The Human Tissue Authority has released the following statement concerning revelations that the Ministry of Defence (MOD) held body parts and tissue from soldiers killed in Afghanistan without their relatives' permission:
– Alan Clamp, Chief Executive, Human Tissue Authority
Our first thoughts are with the bereaved families at this very difficult time.
At their request, we will be meeting with Royal Military Police officials today in order to clarify the details surrounding this issue and to provide whatever guidance and assistance we can. We will release a further statement in due course.
The Ministry of Defence's admission to keeping the body parts and tissue of 30 service personnel is "disturbing", Shadow defence secretary Jim Murphy said today. According to the BBC, Mr Murphy said:
Withholding such sensitive and critical information from families of fallen loved ones is unacceptable.
Honouring sacrifice is a national duty which transcends politics. Everything must now be done to establish the facts to ensure this can never happen again.
The father of British soldier Captain James Philippson killed in Afghanistan in 2006 has told ITV News that the Ministry of Defence's admission to keeping body parts and tissue of 30 soldiers without the permission of their families is "unnecessary and horrific".
Anthony Philippson said that there was "no justification" for the post-mortem.
The Ministry of Defence has said it is "deeply sorry" after it emerged the body parts and tissue of 30 service personnel killed in Afghanistan were kept without permission of their families. Major General James Everard told the BBC:
These were just tissue samples that we had failed to recover post-inquest and deal with in line with the families' wishes.
It's a failure of process, nothing more than that, but we absolutely recognise this will cause distress and we're deeply sorry.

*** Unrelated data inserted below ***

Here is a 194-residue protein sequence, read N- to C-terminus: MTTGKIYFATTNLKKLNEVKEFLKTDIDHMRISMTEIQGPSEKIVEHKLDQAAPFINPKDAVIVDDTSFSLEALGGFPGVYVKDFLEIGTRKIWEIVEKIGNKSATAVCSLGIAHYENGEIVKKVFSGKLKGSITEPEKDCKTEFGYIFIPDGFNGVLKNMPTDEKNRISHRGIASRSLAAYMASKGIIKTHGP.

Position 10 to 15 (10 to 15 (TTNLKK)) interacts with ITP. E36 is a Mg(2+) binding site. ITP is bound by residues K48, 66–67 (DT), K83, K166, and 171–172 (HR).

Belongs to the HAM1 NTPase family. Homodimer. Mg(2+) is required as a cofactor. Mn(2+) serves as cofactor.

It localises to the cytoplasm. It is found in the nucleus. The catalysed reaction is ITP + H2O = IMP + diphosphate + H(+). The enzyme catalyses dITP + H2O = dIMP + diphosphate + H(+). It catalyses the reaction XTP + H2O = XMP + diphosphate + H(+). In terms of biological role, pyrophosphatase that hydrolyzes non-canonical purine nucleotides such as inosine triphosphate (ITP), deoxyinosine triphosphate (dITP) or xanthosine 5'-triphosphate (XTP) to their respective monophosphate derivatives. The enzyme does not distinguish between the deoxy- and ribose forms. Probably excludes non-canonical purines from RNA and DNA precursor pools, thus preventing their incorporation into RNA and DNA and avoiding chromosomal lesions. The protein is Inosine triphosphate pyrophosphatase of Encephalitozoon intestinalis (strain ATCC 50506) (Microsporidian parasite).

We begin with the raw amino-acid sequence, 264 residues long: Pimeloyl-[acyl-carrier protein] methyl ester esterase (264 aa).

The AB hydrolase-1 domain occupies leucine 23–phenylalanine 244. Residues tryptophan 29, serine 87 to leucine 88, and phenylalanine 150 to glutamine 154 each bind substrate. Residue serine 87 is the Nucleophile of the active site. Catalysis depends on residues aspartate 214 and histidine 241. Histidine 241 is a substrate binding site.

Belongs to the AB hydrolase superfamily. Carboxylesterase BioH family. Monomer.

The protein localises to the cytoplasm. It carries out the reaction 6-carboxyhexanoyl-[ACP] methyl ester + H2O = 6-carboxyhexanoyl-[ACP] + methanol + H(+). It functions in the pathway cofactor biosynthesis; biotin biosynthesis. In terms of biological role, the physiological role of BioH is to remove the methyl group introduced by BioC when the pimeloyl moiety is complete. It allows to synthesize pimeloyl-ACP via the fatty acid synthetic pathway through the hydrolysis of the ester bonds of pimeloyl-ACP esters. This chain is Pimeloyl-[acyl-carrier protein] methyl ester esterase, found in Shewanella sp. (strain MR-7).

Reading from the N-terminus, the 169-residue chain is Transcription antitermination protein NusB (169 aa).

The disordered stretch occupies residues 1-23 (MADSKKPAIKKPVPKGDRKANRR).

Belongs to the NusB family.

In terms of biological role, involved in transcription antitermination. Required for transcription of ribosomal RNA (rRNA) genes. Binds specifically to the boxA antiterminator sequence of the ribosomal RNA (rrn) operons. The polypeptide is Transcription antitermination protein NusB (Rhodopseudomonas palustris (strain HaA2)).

The Oxford University Hospitals NHS Trust has issued a statement after the Ministry of Defence admitted that body parts and tissue had been taken service personnel without permission from their families. A spokesperson said:
The Trust is obliged to store tissue samples on behalf of the Coroner, until an investigation is complete and the Trust has received written instructions, from the Coroner that the samples are no longer required for the investigation and on what the relatives wish to do with the tissue samples.
Assistant Chief of the General Staff, Major General James Everard has told ITV News that tissue and body parts had been taken from 30 service personnel from the army, navy and the air force and that the practice had begun in 2002.
The former head of the Army, Lord Dannatt is quoted in the Daily Mail as saying in response to news of dead soldiers body parts being kept without permission:
If there are individuals responsible for allowing this type of thing to happen they must certainly be held to account.
Allegations like these are very serious and there must be an investigation. Everything must be done to see that this type of thing cannot be allowed to happen.
According to the Ministry of Defence, the number of families affected is likely to be less than 60 because multiple samples were taken for each case.
A spokesperson said the RMP Special Investigations Branch (SIB) has also taken swift action to ensure this cannot happen again and are identifying the families affected as quickly as possible.”
A change inthe way the SIB liaised with families has been blamed for the mistakes whichresulted in consent not being achieved.
The MoD said that as soon as this oversight came to lightin July 2012 procedures were immediately changed.
The Ministry of Defence has admitted that body parts and tissue from soldiers killed in Afghanistan have been kept without permission from their families.
“There are occasions when it is necessary for the RMP Special Investigations Branch to retain slides of forensic material from individuals killed on operations as part of their investigation, this is standard practice.
However, the RMP identified there were a small number of cases where this had been done without the correct processes being followed to inform families.
It is thought there could be 60 forensic items, such as microscope slides, containing material from some individuals.
– Army spokesman
Investigations are being carried out urgently into this matter.
The RMP Special Investigations Branch has also taken swift action to ensure this cannot happen again and are identifying the families affected as quickly as possible.